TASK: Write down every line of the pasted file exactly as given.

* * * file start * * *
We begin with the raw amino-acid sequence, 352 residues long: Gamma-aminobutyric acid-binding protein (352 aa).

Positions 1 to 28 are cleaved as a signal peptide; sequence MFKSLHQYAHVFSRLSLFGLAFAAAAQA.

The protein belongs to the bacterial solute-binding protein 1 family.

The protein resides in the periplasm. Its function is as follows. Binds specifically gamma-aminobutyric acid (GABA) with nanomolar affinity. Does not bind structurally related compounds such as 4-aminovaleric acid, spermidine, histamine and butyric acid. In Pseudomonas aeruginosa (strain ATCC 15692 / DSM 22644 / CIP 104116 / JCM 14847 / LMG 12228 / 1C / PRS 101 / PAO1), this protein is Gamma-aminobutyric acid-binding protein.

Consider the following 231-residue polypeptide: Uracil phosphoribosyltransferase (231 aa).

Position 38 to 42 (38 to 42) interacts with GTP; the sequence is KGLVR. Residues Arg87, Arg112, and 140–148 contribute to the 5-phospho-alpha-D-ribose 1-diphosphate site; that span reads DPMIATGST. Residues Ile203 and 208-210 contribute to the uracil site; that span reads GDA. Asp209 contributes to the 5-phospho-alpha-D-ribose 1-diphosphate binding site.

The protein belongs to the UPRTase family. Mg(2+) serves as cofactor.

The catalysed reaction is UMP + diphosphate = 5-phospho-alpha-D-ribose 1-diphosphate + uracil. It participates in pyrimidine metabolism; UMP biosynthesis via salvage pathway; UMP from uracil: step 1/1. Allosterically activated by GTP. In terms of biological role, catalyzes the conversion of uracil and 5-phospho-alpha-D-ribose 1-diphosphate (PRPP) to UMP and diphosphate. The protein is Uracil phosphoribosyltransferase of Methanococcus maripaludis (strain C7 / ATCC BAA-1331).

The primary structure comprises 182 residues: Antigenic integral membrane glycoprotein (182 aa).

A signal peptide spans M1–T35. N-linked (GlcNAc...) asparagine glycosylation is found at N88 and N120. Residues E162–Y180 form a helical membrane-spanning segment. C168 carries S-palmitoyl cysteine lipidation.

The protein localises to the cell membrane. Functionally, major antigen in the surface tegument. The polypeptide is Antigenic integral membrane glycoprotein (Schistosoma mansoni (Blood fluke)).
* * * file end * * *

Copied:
We begin with the raw amino-acid sequence, 352 residues long: Gamma-aminobutyric acid-binding protein (352 aa).

Positions 1 to 28 are cleaved as a signal peptide; sequence MFKSLHQYAHVFSRLSLFGLAFAAAAQA.

The protein belongs to the bacterial solute-binding protein 1 family.

The protein resides in the periplasm. Its function is as follows. Binds specifically gamma-aminobutyric acid (GABA) with nanomolar affinity. Does not bind structurally related compounds such as 4-aminovaleric acid, spermidine, histamine and butyric acid. In Pseudomonas aeruginosa (strain ATCC 15692 / DSM 22644 / CIP 104116 / JCM 14847 / LMG 12228 / 1C / PRS 101 / PAO1), this protein is Gamma-aminobutyric acid-binding protein.

Consider the following 231-residue polypeptide: Uracil phosphoribosyltransferase (231 aa).

Position 38 to 42 (38 to 42) interacts with GTP; the sequence is KGLVR. Residues Arg87, Arg112, and 140–148 contribute to the 5-phospho-alpha-D-ribose 1-diphosphate site; that span reads DPMIATGST. Residues Ile203 and 208-210 contribute to the uracil site; that span reads GDA. Asp209 contributes to the 5-phospho-alpha-D-ribose 1-diphosphate binding site.

The protein belongs to the UPRTase family. Mg(2+) serves as cofactor.

The catalysed reaction is UMP + diphosphate = 5-phospho-alpha-D-ribose 1-diphosphate + uracil. It participates in pyrimidine metabolism; UMP biosynthesis via salvage pathway; UMP from uracil: step 1/1. Allosterically activated by GTP. In terms of biological role, catalyzes the conversion of uracil and 5-phospho-alpha-D-ribose 1-diphosphate (PRPP) to UMP and diphosphate. The protein is Uracil phosphoribosyltransferase of Methanococcus maripaludis (strain C7 / ATCC BAA-1331).

The primary structure comprises 182 residues: Antigenic integral membrane glycoprotein (182 aa).

A signal peptide spans M1–T35. N-linked (GlcNAc...) asparagine glycosylation is found at N88 and N120. Residues E162–Y180 form a helical membrane-spanning segment. C168 carries S-palmitoyl cysteine lipidation.

The protein localises to the cell membrane. Functionally, major antigen in the surface tegument. The polypeptide is Antigenic integral membrane glycoprotein (Schistosoma mansoni (Blood fluke)).